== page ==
Review: Wonder Woman #31

After an odd little transition period, DC have gone and acquired a writer who, for the most part excels at writing strong superhero books.  Especially when it comes to carving out a place in the crowded “multi comic” existence of the majority of DC’s most popular characters.  In that, Wonder Woman is no exception.

This issue sees the start of the “Children of the Gods” storyline.  It seems that following his appearance in the continuity mess that is Dark Metal #2, Darkseid is going through some growing pains.  But from what breast does the a New God suckle?  Luckily, the promiscuousness of a certain “Old God” has ensured that there is plenty of subsistence in form of the Zeus’ children.  Hence Grail, the daughter of Darkseid, is sent, essentially to the store.

James Robinson is one of my favourite writers, as I have mentioned before.  Long time comic book fans will know all about Starman, Justice Society and Earth 2.  After recently spending time away from the big two,  Robinson returns to the fold with Wonder Woman.  From the start, the plot starts in a more solid way, than the recent issues.  It may not have the gravitas of Greg Rucka’s work, yet.  What it does have is a straight up story with characters introduced in a straightforward way.  You know who the bad guy is, you know who the good guys are and you know who will be caught in the middle.  It is definitely a journey is greater than the destination type of affair, at least in this first issue.  Robinson does well with Diana in the book, although Steve Trevor still seems to spend more time speaking for her than I would like to see.  Robinson may well take a view that Diana likes to watch, to understand a situation, before rushing in.  A mind-set that may actually be carried over from the last arc, giving the book and its previous issues a sense of internal continuity,

Deathstroke artist Carlo Pagulayan provides the pencils in this book.  I haven’t read a lot of Deathstroke, apart from “The Lazarus Contract” which as a TItans reader I felt beholden to purchase.  As such I am at a loss to say if this is better, worse or the same level of quality.  Instead, I will say that the art is a major improvement in every facet over the previous run.  Faces are consistent, the action panels pop with movement and everyone looks the part.  Grail looks  evil and deceptively gorgeous. So much of this book works its easy to get carried away without spotting the way that Pagulayan is trying to make Diana and Trevor look a tad like their movie counter parts.  I hope that this doesn’t devolve into inconsistencies down the line and I am not sure I am ready for another comic book version of Chris Pine, no matter how above average the art may be.  Finally, kudos to whomever decided to put Giganta in shorts – her love of the short skirt when in giant mode has always annoyed me.  Inks are provided by committee with Sean Parsons, Jason Paz and inking guru Scott Hanna all chipping in.  The colors by Romulo Fajardo Jr. are toned down adding to the feeling of darkness encroaching.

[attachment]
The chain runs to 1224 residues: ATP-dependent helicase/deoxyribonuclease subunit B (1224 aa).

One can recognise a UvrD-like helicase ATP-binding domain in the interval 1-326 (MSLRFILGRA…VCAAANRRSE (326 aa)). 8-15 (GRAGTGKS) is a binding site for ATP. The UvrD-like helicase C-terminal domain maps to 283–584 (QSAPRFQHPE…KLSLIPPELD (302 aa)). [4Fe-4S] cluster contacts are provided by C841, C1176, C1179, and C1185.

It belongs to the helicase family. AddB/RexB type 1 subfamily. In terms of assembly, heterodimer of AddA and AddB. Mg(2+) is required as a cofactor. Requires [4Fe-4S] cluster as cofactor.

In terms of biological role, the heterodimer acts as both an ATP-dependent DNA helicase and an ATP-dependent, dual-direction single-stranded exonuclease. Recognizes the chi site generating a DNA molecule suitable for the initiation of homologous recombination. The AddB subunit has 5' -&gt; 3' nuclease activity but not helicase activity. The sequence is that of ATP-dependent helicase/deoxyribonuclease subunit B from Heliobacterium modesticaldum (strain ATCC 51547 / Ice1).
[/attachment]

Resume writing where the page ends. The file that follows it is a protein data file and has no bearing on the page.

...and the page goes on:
This issue reminds me of the Earth 2 book before Robinson left and it was turned into anther Batman and Superman book. Its well thought out, providing stability for a character that has gone through some creative changes of late, both in her own book, and in different interpretations in the books in which she is featured.

Writing – 4.5 Stars
Art – 4.5 Stars
Colors – 4 Stars

Written by; James Robinson
Art by; Carlo Pagulayan and Sean Parsons, Jason Paz and Scott Hanna
Colors by Romulo Fajardo Jr.
Published by: DC Comics

2897 More posts in Reviews category
Recommended for you
Review: Battlestar Galactica vs Battlestar Galactica #1 (of 6)

I love Battlestar; every series. Well, with the exception of Galactica '80 (notice there is...